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Parallels and Paradoxes: Explorations in Music and Society

Parallels and Paradoxes: Explorations in Music and Society

Paperback

By (author) Edward W. Said, By (author) Daniel Barenboim

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  • Publisher: Bloomsbury Publishing PLC
  • Format: Paperback | 208 pages
  • Dimensions: 129mm x 198mm x 14mm | 173g
  • Publication date: 1 March 2004
  • Publication City/Country: London
  • ISBN 10: 0747563853
  • ISBN 13: 9780747563853
  • Edition: New edition
  • Edition statement: New edition
  • Sales rank: 138,687

Product description

Israeli Daniel Barenboim, one of the finest musicians of our times, and Palestinian Edward Said, eminent literary critic and leading expert on the Middle East, have been close friends for years. "Parallels and Paradoxes" is a series of discussions between the two friends about music, politics, literature and society, Barenboim and Said talk about, among other subjects, the differences between writing prose and music; the compromising politician versus the uncompromising artist; Beethoven as the ultimate sonata composer; Wagner (Barenboim is considered by many to be the greatest living conductor of his work); great teachers; and the power of culture to transcend national differences. Illuminating and deeply moving, "Parallels and Paradoxes" is an affectionate and impassioned exchange of ideas.

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Author information

Edward W. Said was University Professor of English and Comparitive Literature at Columbia University and the author of twenty-one books including Orientalism, Culture and Imperialism and The End of the Peace Process. His books have been published in thirty-six languages. He died in 2003. Daniel Barenboim was born in Buenos Aires and grew up in Israel. He has been Music Director of the Chicago Symphony Orchestra since 1991 and of the Deutsche Staatsoper Berlin since 1992. Barenboim began conducting with the New Philharmonic Orchestra in London in 1967 and was musical director of the Orchestre de Paris. He lives in Germany.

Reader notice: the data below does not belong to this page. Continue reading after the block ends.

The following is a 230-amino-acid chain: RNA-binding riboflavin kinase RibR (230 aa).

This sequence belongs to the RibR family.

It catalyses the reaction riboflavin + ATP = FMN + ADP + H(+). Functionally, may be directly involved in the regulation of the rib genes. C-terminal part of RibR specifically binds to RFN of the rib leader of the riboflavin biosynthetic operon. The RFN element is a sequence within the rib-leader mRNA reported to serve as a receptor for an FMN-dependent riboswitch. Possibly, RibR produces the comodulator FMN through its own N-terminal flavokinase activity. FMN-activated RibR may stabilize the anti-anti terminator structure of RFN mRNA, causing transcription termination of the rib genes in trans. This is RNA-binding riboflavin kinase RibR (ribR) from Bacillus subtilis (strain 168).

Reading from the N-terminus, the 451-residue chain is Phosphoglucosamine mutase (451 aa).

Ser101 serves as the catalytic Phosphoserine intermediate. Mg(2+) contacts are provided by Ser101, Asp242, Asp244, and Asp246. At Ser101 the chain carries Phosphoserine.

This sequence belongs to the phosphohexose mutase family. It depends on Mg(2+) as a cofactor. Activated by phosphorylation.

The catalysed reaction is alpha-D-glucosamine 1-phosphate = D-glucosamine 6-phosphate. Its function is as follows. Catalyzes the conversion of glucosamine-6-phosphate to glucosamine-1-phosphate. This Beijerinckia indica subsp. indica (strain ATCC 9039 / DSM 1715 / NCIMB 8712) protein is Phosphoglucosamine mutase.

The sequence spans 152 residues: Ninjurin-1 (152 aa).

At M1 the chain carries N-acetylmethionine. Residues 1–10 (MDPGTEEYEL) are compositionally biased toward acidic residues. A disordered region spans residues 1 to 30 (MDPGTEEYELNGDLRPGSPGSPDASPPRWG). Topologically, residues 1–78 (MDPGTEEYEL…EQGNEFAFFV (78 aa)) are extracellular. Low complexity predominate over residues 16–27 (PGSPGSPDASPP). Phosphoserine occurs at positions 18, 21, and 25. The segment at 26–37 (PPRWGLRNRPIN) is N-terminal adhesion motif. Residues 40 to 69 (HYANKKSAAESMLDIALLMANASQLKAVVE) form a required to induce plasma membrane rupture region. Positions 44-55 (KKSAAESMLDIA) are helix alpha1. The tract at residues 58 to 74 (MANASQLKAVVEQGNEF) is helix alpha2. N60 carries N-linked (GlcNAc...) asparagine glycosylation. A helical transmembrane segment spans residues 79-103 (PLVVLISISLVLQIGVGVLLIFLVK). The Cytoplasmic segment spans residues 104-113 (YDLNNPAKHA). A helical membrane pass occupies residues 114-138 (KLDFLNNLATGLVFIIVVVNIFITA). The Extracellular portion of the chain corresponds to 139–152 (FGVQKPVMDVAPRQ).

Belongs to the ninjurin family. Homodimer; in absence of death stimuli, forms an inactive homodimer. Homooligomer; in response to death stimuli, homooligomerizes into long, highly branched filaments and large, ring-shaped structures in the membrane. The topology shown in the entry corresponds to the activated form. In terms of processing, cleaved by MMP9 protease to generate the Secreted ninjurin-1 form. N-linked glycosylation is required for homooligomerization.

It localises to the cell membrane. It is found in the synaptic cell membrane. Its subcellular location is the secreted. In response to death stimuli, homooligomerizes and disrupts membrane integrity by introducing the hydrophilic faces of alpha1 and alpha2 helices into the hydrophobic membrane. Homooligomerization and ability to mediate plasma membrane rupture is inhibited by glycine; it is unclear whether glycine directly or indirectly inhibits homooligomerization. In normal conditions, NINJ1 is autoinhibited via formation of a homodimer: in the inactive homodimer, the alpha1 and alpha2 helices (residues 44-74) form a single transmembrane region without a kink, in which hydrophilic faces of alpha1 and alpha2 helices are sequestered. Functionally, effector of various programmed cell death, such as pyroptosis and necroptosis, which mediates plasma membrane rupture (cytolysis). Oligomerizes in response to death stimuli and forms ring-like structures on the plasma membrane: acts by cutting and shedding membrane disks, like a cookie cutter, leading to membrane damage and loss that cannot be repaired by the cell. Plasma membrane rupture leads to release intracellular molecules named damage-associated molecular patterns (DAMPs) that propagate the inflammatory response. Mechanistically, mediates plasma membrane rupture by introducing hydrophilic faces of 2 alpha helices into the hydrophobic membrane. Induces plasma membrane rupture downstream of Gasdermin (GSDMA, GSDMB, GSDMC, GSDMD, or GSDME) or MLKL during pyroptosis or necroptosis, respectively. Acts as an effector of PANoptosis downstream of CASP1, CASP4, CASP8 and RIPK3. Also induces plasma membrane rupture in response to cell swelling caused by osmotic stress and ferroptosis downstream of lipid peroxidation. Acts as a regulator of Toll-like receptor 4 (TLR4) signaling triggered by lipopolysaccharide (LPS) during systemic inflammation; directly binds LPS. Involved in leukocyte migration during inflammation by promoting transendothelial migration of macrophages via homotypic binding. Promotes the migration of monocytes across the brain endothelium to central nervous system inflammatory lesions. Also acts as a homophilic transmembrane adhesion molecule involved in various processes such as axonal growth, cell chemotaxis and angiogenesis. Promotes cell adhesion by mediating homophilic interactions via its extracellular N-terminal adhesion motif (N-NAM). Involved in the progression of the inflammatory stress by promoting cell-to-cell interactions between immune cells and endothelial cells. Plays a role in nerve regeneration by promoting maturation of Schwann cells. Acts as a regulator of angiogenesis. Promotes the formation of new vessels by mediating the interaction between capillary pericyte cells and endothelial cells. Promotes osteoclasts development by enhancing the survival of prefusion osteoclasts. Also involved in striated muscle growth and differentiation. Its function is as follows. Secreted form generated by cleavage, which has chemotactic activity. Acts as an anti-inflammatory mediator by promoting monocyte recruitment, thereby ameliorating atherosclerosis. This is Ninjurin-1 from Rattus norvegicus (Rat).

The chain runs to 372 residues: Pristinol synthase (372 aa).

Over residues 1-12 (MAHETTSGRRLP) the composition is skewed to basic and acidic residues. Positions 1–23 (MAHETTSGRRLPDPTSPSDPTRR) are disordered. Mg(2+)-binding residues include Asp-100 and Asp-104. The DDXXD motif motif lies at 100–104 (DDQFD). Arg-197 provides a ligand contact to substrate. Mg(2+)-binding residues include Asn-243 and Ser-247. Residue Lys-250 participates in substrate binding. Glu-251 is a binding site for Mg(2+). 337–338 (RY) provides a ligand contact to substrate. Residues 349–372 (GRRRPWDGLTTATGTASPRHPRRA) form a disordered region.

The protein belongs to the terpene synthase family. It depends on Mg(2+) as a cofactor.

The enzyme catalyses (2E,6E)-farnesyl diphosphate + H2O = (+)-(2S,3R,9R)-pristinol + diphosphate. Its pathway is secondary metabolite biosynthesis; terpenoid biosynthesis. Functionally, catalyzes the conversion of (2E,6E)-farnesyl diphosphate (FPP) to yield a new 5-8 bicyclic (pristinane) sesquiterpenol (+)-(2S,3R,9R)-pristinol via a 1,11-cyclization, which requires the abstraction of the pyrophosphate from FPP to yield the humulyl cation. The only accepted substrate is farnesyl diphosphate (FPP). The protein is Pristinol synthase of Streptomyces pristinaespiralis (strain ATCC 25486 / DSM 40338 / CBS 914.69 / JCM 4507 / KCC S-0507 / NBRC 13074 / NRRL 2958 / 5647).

Review quote

'A beautifully poised series of dialogues about literature, music and politics, and they're a testimony to the enormous gifts and courage of both men' Tom Paulin, Guardian 'Without question, the most original book of the year. A marvellous eavesdrop on the discourse of exchange between two great intellects' Nadine Gordimer, TLS 'A fascinating exchange of ideas on music, politics and literature' Classic FM Magazine 'An extraordinary meeting of minds in troubled times' Financial Times

Editorial reviews

Daniel Barenboim, concert pianist and Music Director of the Chicago Symphony Orchestra, and Edward W Said, essayist and literary critic, have nurtured an 'unlikely' friendship since a chance meeting in a hotel lobby in the early 1990s. Unlikely, in that they are, respectively, Israeli and Palestinian and hence expected in the eyes of their own troubled geography to meet on terms of mutual suspicion: it is, then, a pleasant surprise to find not only that this is patently not true (they are, after all, friends), but that the suggestion that it might be so is given cursory treatment in the pages of this book. The two are not suggesting that their brand of tripartite intellectualism (they range, broadly, over three subjects: music, literature and the ways in which the creation and performance of these arts can apply to an understanding of society) is some kind of mystic solution to the world's ills; they are simply demonstrating that humanity and intellect can meet for the sake of a passionate indulgence in art and thought. The performance of this mental consortium blurs the demarcation of race and politics; what remains is pure ideology, lyrically espoused by two confident, eloquent and successful men. An understanding of the situation in the Middle East is unnecessary; what is required to really enjoy this book is an enthusiasm for music. This is basically an extended meditation on the ways in which music and musicians contain some kinds of essential paradoxes that illuminate the spheres of art and life in general; a convincing dialogue, ably edited by Ara Guzelimian, and placed firmly (and entertainingly) in the landscape and texture of sound and performance. (Kirkus UK)